While thinking about working with difficult populations, I initially assumed sexually abused children would be a group that would pose problems for me personally. However, further reflection revealed my issue was not working with child victims, but instead was assisting adult perpetrators. I feel very strongly that I would have difficulty providing services to an individual who is a pedophile or who has performed any sexual assault against a minor.
I have always heard negative things about working with pedophiles in my many years in the field of human services. This has always been very bothersome to me and left me wondering if it is even possible to help these individuals. Can pedophiles who seek help be “fixed”? This very notion played with my own understanding of the meaning of change, obviously contributing to my bias against this population.
When I was in my undergraduate program, I took a class on child abuse. In it, my professor spoke about sexual abuse and asked if predators could even be rehabilitated. She told us in her lectures about the small percentage of pedophiles who were actually rehabilitated with cognitive therapy. This teacher did not seem to think highly of this treatment and spoke about the phenomenon of continued aberrant behavior and abuse despite treatment. This left me with the feeling that I could not help these people and only strict penal punishments would work with them. I remember being confused as to why anyone would want to help these perpetrators when assisting the child victims seemed to be the righteous focus.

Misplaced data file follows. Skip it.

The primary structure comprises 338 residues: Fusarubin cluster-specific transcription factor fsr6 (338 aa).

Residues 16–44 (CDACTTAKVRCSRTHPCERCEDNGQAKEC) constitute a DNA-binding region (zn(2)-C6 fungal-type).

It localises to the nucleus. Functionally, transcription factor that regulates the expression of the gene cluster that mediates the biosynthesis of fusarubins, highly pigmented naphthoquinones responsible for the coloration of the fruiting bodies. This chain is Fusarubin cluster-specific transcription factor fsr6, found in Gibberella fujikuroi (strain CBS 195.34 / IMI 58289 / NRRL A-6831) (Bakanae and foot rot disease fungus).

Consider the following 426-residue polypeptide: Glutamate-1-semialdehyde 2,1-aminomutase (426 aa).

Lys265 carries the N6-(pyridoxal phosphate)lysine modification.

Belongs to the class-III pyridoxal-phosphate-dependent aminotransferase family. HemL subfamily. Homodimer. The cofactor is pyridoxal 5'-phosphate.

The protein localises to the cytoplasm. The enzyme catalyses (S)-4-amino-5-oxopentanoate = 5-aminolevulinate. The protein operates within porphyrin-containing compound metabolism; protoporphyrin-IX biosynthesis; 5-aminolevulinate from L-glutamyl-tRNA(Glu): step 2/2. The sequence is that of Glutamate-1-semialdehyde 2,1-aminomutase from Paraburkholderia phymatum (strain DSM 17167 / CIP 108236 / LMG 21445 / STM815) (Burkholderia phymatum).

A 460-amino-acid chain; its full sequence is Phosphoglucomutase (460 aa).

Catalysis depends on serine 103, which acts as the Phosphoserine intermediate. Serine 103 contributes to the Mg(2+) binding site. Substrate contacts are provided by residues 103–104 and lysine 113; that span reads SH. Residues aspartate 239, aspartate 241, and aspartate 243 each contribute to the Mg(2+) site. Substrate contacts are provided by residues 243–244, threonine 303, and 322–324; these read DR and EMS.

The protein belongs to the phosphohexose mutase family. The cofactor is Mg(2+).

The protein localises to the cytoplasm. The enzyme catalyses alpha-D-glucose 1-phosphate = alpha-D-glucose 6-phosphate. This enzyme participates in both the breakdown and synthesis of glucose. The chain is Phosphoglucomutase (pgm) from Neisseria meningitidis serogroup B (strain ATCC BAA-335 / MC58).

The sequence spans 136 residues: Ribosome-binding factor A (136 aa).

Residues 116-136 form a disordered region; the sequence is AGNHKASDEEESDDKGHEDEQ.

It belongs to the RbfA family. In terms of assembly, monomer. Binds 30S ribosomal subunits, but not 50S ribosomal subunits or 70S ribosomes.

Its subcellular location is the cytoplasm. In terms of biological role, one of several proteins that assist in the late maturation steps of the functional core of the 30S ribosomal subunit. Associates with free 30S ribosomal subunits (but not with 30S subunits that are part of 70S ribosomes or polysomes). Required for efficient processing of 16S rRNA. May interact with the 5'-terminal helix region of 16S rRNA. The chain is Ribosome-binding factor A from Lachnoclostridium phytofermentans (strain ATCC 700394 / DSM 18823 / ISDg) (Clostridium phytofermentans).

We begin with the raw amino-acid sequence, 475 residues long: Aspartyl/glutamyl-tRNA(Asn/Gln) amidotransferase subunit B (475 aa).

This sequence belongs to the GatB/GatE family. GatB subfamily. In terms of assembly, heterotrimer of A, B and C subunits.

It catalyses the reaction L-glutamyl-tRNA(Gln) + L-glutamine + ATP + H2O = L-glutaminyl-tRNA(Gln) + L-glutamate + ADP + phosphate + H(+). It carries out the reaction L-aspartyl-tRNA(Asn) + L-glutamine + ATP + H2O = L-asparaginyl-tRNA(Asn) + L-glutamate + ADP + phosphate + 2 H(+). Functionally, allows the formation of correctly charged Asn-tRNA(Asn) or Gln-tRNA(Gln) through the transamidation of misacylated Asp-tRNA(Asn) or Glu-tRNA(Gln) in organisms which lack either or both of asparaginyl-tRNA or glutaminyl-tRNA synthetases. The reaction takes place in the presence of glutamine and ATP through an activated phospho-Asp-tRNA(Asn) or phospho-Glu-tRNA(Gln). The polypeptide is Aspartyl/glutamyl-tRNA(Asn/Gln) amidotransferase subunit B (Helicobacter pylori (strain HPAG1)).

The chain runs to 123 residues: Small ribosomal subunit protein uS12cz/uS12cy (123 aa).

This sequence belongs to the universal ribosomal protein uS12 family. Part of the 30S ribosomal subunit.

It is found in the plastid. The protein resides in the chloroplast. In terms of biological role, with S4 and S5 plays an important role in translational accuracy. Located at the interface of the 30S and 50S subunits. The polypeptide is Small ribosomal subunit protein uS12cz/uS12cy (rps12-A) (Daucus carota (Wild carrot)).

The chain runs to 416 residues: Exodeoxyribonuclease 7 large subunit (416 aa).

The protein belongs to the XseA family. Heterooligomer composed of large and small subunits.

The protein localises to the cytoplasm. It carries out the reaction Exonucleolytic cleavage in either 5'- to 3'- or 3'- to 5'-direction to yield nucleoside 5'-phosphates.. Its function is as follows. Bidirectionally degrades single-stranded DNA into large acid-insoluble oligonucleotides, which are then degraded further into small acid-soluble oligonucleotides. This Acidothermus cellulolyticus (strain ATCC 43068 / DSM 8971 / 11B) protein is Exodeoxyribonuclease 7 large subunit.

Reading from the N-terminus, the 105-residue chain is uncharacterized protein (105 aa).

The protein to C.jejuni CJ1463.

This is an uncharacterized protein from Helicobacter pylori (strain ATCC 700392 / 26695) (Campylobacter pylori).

It is hard to pinpoint when my biases against this population started, but I believe it originated from my own childhood. The women in my family were very protective and constantly talked about people who hurt children. They would discuss how pedophiles deserved to die and nothing could help them. They would discuss how a child could never recover from being a victim of sexual abuse and that these children’s...